The Three Sprouts

Project by group dmsgrayfall2022


Info

Explore Pepper seedlings are pretty easy to look for, as they have different characteristics than other plants. It takes anywhere from a week to a month for a pepper seed to germinate. Once the sprout is above the soil, it has 2 green leaves at the top of the stem. The leaves are narrow and pointy (they...
Research Question How does the amount of sand in the soil affect how tall the seed grows?
Predictions The variables are all sand, no sand, or half sand, half soil. My prediction is that all sand is going to make the plant tallest because one of our sources stated that pepper plants thrive in sand. Also, a pepper plant likes a well drained, loamy soil and sand provides that.
Experimental Design INVESTIGATION PLAN: Pot #1: 2/3 cup of sand Pot #2: 2/3 cup of soil Pot #3: 1/3 cup of sand, 1/3 cup of soil MATERIALS LIST: 3 small pots 6 red bell pepper seeds altogether for each trial (18 for 3 trials) Water Growth light or window Sand Garden soil Temperature around 70...
Conclusion CLAIM: The half sand, half soil plant grew the tallest. EVIDENCE: The half soil, half sand plant is 3.9 cm, compared to the all soil plant which is 3 cm, and the all sand plant as 2.5 cm. It was the first plant to sprout and each plant in each trial sprouted. Also, they were the only ones...
About this Project This team showed a lot of interest in their project! They were determined to set up a good experiment, used their mentors suggestions and asked a lot of good questions. - Evelyn Gray, Teacher

The team were consistent with their communication. For every step they took, they...

Updates

Get to know your team’s scientist mentor, who will encourage and guide you through the scientific process of discovery. The more you share your ideas and research info, the more your mentor can help. You may also hear from a scientist mentor liaison who will be helping all the teams in your class.
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Katie M. Becklin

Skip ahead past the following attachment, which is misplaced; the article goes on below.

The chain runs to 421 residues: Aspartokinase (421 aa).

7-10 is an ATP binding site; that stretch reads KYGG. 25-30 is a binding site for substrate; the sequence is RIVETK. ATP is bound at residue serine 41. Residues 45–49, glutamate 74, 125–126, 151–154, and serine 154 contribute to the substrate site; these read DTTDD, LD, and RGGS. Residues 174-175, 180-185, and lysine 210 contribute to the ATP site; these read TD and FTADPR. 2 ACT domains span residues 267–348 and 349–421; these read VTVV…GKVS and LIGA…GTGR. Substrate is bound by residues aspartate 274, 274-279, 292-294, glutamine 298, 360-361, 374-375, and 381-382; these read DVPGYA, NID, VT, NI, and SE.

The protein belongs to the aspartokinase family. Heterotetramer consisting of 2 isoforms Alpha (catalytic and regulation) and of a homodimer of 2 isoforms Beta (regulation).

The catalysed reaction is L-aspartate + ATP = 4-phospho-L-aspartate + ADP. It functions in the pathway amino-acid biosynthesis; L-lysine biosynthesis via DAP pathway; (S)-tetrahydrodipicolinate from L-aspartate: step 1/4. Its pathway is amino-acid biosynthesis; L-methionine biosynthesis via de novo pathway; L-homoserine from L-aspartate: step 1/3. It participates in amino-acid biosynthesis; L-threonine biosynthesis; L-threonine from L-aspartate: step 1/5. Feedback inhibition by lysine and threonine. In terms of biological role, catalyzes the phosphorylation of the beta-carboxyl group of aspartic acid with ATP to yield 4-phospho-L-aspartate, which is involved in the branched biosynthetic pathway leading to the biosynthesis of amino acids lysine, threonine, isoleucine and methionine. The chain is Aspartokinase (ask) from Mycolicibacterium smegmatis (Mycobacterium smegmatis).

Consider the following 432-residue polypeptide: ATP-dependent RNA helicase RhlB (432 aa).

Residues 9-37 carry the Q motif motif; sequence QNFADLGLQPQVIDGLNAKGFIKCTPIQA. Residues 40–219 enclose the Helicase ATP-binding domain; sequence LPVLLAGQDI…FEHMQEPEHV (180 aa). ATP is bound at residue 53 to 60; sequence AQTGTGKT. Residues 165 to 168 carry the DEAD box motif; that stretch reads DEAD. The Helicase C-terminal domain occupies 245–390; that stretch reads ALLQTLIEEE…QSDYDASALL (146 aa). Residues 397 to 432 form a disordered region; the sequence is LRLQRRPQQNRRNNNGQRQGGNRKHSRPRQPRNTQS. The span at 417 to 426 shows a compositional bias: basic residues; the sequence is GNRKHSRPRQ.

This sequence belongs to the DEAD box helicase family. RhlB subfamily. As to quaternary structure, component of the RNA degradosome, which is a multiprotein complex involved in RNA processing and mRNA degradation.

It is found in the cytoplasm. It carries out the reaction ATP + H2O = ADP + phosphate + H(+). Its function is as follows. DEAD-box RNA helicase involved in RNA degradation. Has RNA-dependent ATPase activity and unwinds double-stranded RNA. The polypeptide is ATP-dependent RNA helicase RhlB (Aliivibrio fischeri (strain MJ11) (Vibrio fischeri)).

said

Hi team!

It looks like you did a great job summarizing your experiment on your storyboard. Poster presentations like that one are a common way that scientists share their results with other people. In fact, three students in my lab presented posters at conferences this summer. It looks like you are already developing the skills to be excellent scientists! Congratulations on an successful experiment!

I enjoyed working with all of you and I hope that you continue to learn about the amazing world of plants.

Cheers, Katie

Grace
said

Hi Katie,

I have enjoyed working with you on our experiment. You have given us wonderful advice and asked questions that have significantly helped us with our observations. 

Thank you for everything!

Grace, Alex, and Dylan

Grace
said

Hi Katie,

The picture below is our storyboard we created as a summary. The information that is on it answers your questions. 

 

Grace

Grace
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Grace
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Grace
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Katie M. Becklin
said

Also, as you wrap things up I encourage you to keep the following questions in mind...

  1. Did your results support your hypothesis? Was there anything surprising about your results?
  2. Based on your experiment, what recommendations would you give to someone who wanted to grow this plant species in their garden?
  3. If you could go back and do this experiment again, what would you do differently? Are there other questions you would want to test?

Cheers, Katie

Katie M. Becklin
said

Hi team!